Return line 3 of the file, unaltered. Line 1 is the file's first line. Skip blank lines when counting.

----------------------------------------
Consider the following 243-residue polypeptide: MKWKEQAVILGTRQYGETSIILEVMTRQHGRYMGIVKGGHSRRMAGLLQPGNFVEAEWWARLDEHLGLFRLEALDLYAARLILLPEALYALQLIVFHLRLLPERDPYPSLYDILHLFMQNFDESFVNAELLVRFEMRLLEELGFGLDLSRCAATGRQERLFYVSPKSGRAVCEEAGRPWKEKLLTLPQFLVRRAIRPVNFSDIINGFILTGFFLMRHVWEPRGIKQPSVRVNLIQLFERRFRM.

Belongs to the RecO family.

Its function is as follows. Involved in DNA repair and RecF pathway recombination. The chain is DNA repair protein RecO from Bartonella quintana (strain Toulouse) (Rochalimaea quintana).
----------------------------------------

Its function is as follows. Involved in DNA repair and RecF pathway recombination. The chain is DNA repair protein RecO from Bartonella quintana (strain Toulouse) (Rochalimaea quintana).